3B is a block diagram associated with a listing component of the model-based management architecture of the present invention.

3C is a block diagram of a core system API of system components used to manage an application or service in accordance with the model-based management architecture of the present invention.

3D is a block diagram of a management related API of system components of the model-based management architecture of the present invention.

3E illustrates a subcomponent of a work component of the model-based management architecture of the present invention.

4 is a general flow diagram of a process of model based management.

5 is a more detailed flow diagram of a process for implementing model based management.

6 is a flow diagram of a process for implementing the required states of model based management.

7 is a block diagram of a computer capable of executing the disclosed architecture.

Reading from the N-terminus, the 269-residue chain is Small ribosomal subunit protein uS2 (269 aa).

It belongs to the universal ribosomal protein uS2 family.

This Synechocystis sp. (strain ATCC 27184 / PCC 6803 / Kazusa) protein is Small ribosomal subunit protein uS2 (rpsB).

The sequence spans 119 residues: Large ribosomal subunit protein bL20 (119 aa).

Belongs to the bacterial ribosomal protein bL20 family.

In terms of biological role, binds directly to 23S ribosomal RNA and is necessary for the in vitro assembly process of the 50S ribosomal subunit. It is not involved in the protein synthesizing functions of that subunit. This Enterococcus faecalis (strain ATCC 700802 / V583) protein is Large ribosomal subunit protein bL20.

8 is a block diagram of an exemplary computing environment in accordance with the present invention.

The invention is now described with reference to the drawings, wherein like reference numerals are used to refer to like elements throughout. In the following description, for purposes of explanation, numerous specific details are set forth in order to provide a thorough understanding of the present invention. However, it will be apparent that the present invention may be practiced without these specific details. In various instances, well-known structures and devices are shown in block diagram form in order to facilitate describing the present invention.

As used herein, the terms "component" and "system" refer to a computer-related entity, such as hardware, a combination of hardware and software, software, or running software. For example, a component may be, but is not limited to being, a process running on a processor, a processor, an object, an executable, a thread of execution, a program, and / or a computer. For example, both an application running on a server and the server can be a component. One or more components can reside within a process and / or thread of execution, and a component can be localized on one computer and / or distributed between two or more computers.